This is my favorite time of the year. I love autumn. You can see and feel the changes of the seasons. Prairies turn from green to brilliant shades of red, orange and yellow. Trees light up the landscape with vibrant fall color. Asters dot the landscape as pollinators search for the last remaining nectar in the garden. There is so much to enjoy this time of the year. We don’t want to think about the real big change coming when winter arrives, but that change is coming all too soon.
I like to spend some time in the fall preparing our landscapes for winter. By dedicating some time now to your landscape, you will be rewarded with healthier, more beautiful plants next spring.
Here are some things on my checklist for the fall:
Fall is a great time to mulch all your plants. Mulching now will help protect roots from extreme temperatures while also helping the soils to retain moisture in a typically cold, dry winter. We apply 2-3 inches of new mulch around perennials, trees and shrubs. Be careful! Don’t allow mulch to contact the stem or trunk. We leave a halo around the plants to aid in air exchange and drying. Too much mulch can cause more harm than good.
Table Rock Maple
#2 Lawn Care
This is the best time of the year to plant a new fescue lawn or overseed an existing fescue lawn. I overseeded my back yard last week. It is just starting to germinate. I used clean, weed free seed and watered it daily. I applied 3-5 lbs. per 1000 square feet. If you are planting a new lawn, apply 5-10 lbs. per 1000 square feet. You have until October 15 to get your seeding finished. It is usually too late to seed after October 31. The cool nights, warm days, beneficial rains and less weed competition make this time of year ideal for seeding grass.
It is also the best time to fertilize your fescue lawn. We apply one pound of nitrogen per 1000 square feet. Fall fertilization promotes root growth. The roots of the fescue absorb and store the nutrients for the winter. This stored energy will make for a thicker, healthier lawn next spring.
Remove leaves from lawn and place in compost pile. Falling leaves block sunlight to the grass inhibiting growth. Leaves can be shredded and composted into the lawn, but often this causes more problems. It is usually best to completely remove them.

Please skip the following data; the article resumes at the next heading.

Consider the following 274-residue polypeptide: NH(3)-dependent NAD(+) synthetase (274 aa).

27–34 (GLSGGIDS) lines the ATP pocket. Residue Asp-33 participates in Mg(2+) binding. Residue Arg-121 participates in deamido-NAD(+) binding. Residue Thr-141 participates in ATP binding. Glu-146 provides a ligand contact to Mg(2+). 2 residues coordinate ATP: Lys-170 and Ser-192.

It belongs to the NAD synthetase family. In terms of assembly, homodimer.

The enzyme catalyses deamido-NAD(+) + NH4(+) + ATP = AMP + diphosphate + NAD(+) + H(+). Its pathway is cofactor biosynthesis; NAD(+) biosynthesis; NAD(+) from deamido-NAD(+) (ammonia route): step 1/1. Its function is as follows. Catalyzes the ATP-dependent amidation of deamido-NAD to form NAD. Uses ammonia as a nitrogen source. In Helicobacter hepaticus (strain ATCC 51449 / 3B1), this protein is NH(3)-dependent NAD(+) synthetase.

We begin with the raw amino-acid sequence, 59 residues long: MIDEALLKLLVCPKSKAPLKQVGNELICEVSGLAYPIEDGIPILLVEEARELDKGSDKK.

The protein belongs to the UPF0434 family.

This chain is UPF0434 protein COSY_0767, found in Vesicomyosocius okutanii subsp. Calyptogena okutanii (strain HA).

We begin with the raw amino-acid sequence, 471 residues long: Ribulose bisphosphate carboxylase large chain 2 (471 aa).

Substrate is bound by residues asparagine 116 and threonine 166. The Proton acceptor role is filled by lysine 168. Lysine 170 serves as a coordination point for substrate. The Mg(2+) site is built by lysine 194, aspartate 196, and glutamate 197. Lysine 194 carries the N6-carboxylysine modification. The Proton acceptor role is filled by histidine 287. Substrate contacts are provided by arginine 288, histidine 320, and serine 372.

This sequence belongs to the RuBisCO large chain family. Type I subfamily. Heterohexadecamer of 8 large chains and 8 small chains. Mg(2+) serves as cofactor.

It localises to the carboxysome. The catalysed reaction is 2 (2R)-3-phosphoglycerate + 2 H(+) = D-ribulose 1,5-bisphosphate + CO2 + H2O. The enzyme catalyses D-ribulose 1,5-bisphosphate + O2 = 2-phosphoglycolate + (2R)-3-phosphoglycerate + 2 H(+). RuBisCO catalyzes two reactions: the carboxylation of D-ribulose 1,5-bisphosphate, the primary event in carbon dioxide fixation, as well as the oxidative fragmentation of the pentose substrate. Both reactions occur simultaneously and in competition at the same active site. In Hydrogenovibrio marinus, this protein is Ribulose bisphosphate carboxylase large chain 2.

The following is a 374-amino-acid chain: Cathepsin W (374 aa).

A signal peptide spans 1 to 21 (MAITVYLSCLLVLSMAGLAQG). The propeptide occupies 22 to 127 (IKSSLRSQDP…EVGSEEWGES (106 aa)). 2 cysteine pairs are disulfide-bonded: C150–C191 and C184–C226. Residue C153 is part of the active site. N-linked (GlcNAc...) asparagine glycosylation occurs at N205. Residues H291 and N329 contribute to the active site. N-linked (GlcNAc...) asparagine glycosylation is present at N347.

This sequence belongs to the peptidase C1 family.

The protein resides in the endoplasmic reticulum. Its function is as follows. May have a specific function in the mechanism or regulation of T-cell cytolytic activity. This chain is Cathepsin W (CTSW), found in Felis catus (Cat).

#3 Fall Clean-up
Remove Annuals and Cut Perennials: After the first frost, annuals can be removed from the landscape. Prior to the first hard freeze, tender annuals need to be dug up and stored for the winter (i.e. cannas and elephant ears).
In certain gardens, we deadhead spent blooms on plants such as gray-headed coneflower and coneflowers to prevent seeding. Other seedheads are left through the winter as food sources for birds. We leave ornamental grasses through the winter. They provide texture and movement in the winter landscape. These beds will be cleaned up in the spring.
Keep in mind that fall is NOT the best time to prune trees and shrubs. It encourages new growth that will not get hardened off before winter, making it susceptible to damage. Prune trees in the winter after they have gone dormant. Shrubs can be pruned in the winter as well but only if they bloom on new growth. Pruning spring blooming shrubs in the winter will remove next year’s blooms. Prune these after they have finished blooming in the spring.
It is vital that perennials, trees and shrubs are adequately watered throughout the fall. Newly installed plants don’t have a fully established root system and would benefit from periodic watering. If the top 1-2 inches of soil is dry, the plants need water. Evergreen trees continue to need moisture in winter, so irrigate thoroughly before the ground freezes.
#5 Take inventory and Think Spring
In the fall, I analyze the landscape. This is the best time to determine what your needs will be next spring. What plants did well in the landscape? What plants need help or need to be moved next spring? Are there any plants that would benefit from dividing such as grasses? What areas need to be filled next spring? Does the canopy of the trees need to be thinned to allow more light into the landscape? Install spring blooming bulbs before the ground freezes.
This is a great season of the year. Take some time to appreciate the beauty of fall. There is so much to enjoy, but set aside some time to prepare for the winter. A little work now on your landscape will pay big dividends in the spring.